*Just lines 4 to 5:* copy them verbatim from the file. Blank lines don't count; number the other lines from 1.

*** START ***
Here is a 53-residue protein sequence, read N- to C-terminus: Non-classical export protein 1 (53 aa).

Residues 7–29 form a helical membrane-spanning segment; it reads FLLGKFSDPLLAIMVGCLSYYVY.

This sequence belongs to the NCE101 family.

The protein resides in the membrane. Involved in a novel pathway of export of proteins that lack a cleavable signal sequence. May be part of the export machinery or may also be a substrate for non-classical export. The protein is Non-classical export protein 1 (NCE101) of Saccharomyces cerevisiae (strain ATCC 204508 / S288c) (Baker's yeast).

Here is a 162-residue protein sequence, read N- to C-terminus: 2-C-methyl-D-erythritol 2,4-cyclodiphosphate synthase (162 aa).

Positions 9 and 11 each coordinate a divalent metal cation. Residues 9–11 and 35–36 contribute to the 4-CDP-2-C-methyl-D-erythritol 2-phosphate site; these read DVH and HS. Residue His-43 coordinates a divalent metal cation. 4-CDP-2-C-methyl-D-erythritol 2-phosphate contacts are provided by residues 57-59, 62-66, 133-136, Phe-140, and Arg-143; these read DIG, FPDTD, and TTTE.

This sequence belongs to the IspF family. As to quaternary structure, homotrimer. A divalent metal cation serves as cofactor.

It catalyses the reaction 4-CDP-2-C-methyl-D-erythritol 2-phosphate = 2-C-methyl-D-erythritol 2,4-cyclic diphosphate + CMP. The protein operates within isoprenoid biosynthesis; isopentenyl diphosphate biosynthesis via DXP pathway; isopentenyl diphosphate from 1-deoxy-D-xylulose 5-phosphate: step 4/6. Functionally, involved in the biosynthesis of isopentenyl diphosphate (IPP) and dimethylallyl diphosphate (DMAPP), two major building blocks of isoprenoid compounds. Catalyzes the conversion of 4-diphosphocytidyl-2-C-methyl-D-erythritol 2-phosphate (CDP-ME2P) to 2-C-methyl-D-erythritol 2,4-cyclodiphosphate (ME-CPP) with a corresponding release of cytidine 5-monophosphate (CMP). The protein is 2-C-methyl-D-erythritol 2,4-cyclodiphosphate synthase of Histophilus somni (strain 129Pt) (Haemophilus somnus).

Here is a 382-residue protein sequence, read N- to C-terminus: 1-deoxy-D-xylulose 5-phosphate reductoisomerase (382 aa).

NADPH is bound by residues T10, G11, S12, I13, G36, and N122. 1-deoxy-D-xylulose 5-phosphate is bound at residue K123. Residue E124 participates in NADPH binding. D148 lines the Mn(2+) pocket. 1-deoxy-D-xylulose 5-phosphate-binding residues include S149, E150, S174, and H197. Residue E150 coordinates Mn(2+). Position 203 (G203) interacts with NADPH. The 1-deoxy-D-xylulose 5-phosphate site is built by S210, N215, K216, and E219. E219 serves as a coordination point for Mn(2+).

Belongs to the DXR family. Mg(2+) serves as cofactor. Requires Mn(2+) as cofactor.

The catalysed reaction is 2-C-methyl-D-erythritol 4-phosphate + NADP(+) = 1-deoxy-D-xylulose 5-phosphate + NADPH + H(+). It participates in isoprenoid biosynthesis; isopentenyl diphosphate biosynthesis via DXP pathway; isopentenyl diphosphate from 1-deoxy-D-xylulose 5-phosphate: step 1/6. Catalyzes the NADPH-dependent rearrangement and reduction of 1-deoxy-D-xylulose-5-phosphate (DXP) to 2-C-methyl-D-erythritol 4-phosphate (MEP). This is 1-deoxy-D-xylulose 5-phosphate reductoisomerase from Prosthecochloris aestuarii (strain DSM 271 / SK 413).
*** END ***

The protein resides in the membrane. Involved in a novel pathway of export of proteins that lack a cleavable signal sequence. May be part of the export machinery or may also be a substrate for non-classical export. The protein is Non-classical export protein 1 (NCE101) of Saccharomyces cerevisiae (strain ATCC 204508 / S288c) (Baker's yeast).

Here is a 162-residue protein sequence, read N- to C-terminus: 2-C-methyl-D-erythritol 2,4-cyclodiphosphate synthase (162 aa).